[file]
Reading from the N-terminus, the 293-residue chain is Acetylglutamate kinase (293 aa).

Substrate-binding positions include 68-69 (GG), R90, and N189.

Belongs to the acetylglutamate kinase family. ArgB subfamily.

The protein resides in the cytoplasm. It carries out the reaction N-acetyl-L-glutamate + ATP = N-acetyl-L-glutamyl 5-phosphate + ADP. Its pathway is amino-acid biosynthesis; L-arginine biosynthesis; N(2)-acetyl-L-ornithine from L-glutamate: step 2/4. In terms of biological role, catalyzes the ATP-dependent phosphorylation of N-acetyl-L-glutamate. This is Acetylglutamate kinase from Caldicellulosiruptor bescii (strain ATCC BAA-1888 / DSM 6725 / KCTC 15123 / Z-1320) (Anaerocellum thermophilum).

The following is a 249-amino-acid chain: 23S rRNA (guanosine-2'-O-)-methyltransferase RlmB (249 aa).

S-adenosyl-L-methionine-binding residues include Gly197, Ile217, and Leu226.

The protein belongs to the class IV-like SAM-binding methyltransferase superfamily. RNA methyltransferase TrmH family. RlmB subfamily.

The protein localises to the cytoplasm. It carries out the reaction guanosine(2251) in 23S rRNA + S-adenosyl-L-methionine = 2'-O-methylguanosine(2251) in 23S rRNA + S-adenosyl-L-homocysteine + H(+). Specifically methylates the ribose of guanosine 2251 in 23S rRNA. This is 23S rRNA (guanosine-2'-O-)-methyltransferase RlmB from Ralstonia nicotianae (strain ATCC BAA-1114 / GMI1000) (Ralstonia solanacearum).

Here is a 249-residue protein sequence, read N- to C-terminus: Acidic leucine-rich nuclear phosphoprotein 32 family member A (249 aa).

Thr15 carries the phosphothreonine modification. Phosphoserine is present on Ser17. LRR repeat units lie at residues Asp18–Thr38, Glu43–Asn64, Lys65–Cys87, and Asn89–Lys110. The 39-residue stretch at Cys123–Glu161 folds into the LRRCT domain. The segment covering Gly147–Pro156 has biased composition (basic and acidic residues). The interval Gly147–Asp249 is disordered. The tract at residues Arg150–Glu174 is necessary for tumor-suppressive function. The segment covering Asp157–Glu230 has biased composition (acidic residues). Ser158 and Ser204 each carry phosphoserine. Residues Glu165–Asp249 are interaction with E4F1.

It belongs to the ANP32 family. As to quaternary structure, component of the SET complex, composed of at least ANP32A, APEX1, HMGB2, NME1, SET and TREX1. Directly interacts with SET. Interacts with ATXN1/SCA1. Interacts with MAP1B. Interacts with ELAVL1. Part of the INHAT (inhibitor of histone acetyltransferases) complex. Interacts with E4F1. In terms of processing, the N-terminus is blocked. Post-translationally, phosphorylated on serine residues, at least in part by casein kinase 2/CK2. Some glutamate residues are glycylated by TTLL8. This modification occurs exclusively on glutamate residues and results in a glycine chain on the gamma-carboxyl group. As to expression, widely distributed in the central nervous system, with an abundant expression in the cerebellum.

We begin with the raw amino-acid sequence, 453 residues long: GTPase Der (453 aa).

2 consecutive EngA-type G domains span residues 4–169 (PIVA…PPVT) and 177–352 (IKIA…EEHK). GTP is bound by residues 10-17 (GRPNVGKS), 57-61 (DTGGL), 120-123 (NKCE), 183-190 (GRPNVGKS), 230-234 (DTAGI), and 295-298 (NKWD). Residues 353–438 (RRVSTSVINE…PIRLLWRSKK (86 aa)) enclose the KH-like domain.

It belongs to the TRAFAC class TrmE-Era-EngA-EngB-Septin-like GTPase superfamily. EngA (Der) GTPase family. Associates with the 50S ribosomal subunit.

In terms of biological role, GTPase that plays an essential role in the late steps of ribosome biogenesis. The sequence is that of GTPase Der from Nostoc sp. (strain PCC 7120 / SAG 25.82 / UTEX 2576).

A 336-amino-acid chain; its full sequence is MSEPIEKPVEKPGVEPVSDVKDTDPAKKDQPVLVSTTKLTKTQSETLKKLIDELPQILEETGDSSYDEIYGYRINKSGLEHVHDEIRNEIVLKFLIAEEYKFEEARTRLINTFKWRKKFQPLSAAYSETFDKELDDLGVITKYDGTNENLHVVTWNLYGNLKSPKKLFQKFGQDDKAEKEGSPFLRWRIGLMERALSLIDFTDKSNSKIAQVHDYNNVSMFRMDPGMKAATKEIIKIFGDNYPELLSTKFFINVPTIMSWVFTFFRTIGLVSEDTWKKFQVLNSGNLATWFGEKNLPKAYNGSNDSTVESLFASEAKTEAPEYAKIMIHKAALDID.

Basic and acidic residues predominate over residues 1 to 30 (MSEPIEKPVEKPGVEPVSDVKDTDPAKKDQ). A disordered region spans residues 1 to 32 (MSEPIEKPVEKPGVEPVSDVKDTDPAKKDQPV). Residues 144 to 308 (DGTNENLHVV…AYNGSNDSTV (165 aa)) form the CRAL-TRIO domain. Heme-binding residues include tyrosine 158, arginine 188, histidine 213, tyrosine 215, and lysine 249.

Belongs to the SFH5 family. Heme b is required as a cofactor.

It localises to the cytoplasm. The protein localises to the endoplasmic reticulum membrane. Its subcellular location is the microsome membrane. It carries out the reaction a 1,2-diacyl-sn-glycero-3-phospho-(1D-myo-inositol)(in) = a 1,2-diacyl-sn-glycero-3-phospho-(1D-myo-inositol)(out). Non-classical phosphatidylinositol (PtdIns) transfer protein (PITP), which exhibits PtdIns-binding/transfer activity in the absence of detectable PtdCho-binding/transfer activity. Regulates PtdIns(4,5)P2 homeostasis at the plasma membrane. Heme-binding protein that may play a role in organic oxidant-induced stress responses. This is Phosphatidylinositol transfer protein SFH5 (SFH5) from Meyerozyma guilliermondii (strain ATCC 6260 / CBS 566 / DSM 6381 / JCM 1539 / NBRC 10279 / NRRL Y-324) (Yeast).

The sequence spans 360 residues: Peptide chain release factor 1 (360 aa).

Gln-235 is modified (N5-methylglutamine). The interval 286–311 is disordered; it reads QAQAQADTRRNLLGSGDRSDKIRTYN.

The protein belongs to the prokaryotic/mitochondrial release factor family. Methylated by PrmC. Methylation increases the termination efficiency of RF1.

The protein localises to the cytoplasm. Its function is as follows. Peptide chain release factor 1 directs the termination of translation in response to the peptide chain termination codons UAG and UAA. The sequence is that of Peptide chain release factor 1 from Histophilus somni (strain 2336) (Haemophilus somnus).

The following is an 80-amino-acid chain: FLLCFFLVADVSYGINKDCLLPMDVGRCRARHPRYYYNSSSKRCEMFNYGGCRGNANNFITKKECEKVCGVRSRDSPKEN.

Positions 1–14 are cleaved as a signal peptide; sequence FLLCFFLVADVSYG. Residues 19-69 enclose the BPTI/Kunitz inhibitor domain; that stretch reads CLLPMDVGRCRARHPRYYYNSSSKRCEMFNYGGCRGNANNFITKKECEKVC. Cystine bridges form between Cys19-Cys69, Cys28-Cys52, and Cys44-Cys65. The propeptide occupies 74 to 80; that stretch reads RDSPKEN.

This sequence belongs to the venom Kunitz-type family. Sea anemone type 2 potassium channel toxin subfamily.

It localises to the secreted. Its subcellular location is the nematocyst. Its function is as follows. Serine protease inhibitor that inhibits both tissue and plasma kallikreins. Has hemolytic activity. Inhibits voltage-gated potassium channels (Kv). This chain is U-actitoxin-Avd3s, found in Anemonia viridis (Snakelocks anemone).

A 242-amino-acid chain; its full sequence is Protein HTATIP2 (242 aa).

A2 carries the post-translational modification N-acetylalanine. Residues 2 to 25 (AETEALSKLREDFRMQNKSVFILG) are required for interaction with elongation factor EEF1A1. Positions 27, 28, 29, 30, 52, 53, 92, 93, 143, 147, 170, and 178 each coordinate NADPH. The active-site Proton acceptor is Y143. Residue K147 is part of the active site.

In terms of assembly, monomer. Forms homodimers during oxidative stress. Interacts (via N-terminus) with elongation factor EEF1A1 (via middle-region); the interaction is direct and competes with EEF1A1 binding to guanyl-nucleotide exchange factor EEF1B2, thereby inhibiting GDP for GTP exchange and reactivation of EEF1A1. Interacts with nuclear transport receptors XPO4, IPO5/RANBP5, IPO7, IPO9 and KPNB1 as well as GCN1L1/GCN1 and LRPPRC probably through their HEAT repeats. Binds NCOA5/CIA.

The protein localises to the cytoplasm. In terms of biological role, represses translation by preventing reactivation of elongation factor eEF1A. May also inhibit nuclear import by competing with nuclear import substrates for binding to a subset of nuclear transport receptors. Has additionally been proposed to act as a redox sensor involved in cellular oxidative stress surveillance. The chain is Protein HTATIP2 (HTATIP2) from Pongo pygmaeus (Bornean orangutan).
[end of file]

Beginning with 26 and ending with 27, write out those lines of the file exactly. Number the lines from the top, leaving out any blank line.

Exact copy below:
This sequence belongs to the venom Kunitz-type family. Sea anemone type 2 potassium channel toxin subfamily.

It localises to the secreted. Its subcellular location is the nematocyst. Its function is as follows. Serine protease inhibitor that inhibits both tissue and plasma kallikreins. Has hemolytic activity. Inhibits voltage-gated potassium channels (Kv). This chain is U-actitoxin-Avd3s, found in Anemonia viridis (Snakelocks anemone).